Conduct case tests Police Commission

A seven-year-old police misconduct charge came to a close Wednesday with a nine-month suspension, testing both the Police Commission’s resolve to decrease its caseload and the Police Department’s new policy on police officers’ reliability in court.

The case stems from a 2003 incident in the Mission district. Officer Lionel Sevilla, who was a 13-year veteran at the time, detained a man who turned out to have a $5,000 warrant for his arrest and was a person of interest in a felony case.

When the suspect asked to go to the bathroom, Sevilla allowed him to go into a nearby restaurant. About five minutes later, a restaurant employee checked the bathroom and the suspect was gone.

According to a complaint that went public after charges were filed in 2004, Sevilla lost the suspect after a 15-minute search, and then told his rookie partner to falsify a police report.

“All you have to do is write it like he [the suspect] was not here, that he was not on the scene,” Sevilla told him.

Sevilla was served with five different charges and has been working a desk job in the records room of the Police Department ever since. The Police Commission sustained those charges and could have terminated Sevilla, but instead went with the nine-month suspension.

Sevilla’s lawyer did not return calls for comment on the case. Police Officers Association Vice President Kevin Martin would not comment on the punishment, but said the union was “glad the case is over after the better part of six years.”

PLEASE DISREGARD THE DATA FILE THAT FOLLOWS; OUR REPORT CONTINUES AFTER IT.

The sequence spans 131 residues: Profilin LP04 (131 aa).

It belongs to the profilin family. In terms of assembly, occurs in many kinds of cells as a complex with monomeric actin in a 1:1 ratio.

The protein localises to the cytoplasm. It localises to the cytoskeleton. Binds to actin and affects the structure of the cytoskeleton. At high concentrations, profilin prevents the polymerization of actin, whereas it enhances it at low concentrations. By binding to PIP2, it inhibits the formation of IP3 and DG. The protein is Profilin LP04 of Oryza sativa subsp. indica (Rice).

With the closure of Sevilla’s case, the Police Commission no longer has cases that date back more than two years, according to Commission President Joseph Marshall.

“This particular case is symbolic of something we never want to happen again,” Marshall said.

The question of Sevilla’s credibility also tests the Police Department’s new policy on providing information to defense lawyers that could discredit witnesses. Public Defender Jeff Adachi said Sevilla’s case brings up exactly the kind of issues that would be relevant to the believability of a witness.

“This will certainly be a test for the Police Department and the Police Commission,” Adachi said. “It appears that this officer engaged in dishonest behavior, and in a case where an officer is a witness, credibility is always an issue.”

bbegin@sfexaminer.com

Bay Area NewsLocalneighborhoodsPolice DepartmentSan Francisco

If you find our journalism valuable and relevant, please consider joining our Examiner membership program.
Find out more at www.sfexaminer.com/join/

Just Posted

PG&E is locked in a battle with San Francisco city officials over the cost of connecting city projects using public power to the grid.<ins> (Courtesy photo)</ins>
SF challenges PG&E’s power moves

Utility uses expensive hookups to discourage public power use

Mayor London Breed said The City would pause reopening plans in order to “make sure we continue our cautious and deliberate approach.” <ins>(Kevin N. Hume/S.F. Examiner)</ins>
SF slows down reopening after COVID-19 cases rise

Restaurants no longer permitted to increase indoor dining capacity to 50 percent

Toilet (Shutterstock)
Table salt and poop: Testing for COVID-19 in S.F. sewage

The City’s sewers could provide an early warning of fresh outbreaks

A study published in the December 2016 Scientific Reports journal reveals that brain activity increases when people’s political beliefs are challenged. <ins>(Screenshot Scientific Reports)</ins>
Now is the time to make friends with enemies

We can be civil to others who have different political beliefs

Most Read